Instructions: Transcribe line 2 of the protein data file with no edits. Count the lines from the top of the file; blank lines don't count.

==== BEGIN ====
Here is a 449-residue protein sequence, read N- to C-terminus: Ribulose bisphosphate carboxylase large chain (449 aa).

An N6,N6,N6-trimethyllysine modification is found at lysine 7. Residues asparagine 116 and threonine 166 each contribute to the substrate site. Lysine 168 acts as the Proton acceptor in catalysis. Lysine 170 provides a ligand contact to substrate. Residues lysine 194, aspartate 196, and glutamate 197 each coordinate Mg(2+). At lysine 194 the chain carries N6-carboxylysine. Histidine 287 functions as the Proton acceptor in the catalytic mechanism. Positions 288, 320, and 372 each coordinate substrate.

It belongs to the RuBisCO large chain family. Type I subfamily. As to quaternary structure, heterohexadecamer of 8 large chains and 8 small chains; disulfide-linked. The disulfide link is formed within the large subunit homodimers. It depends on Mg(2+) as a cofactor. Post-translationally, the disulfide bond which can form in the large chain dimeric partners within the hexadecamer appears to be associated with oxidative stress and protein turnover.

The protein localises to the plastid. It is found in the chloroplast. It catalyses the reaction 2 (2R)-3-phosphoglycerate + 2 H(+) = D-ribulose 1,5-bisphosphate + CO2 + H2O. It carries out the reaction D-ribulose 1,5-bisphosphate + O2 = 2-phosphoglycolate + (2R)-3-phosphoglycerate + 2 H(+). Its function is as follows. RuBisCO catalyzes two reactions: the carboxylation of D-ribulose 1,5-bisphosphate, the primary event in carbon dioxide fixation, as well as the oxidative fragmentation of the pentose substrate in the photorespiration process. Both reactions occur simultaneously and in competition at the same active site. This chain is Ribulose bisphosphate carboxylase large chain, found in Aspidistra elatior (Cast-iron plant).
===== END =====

An N6,N6,N6-trimethyllysine modification is found at lysine 7. Residues asparagine 116 and threonine 166 each contribute to the substrate site. Lysine 168 acts as the Proton acceptor in catalysis. Lysine 170 provides a ligand contact to substrate. Residues lysine 194, aspartate 196, and glutamate 197 each coordinate Mg(2+). At lysine 194 the chain carries N6-carboxylysine. Histidine 287 functions as the Proton acceptor in the catalytic mechanism. Positions 288, 320, and 372 each coordinate substrate.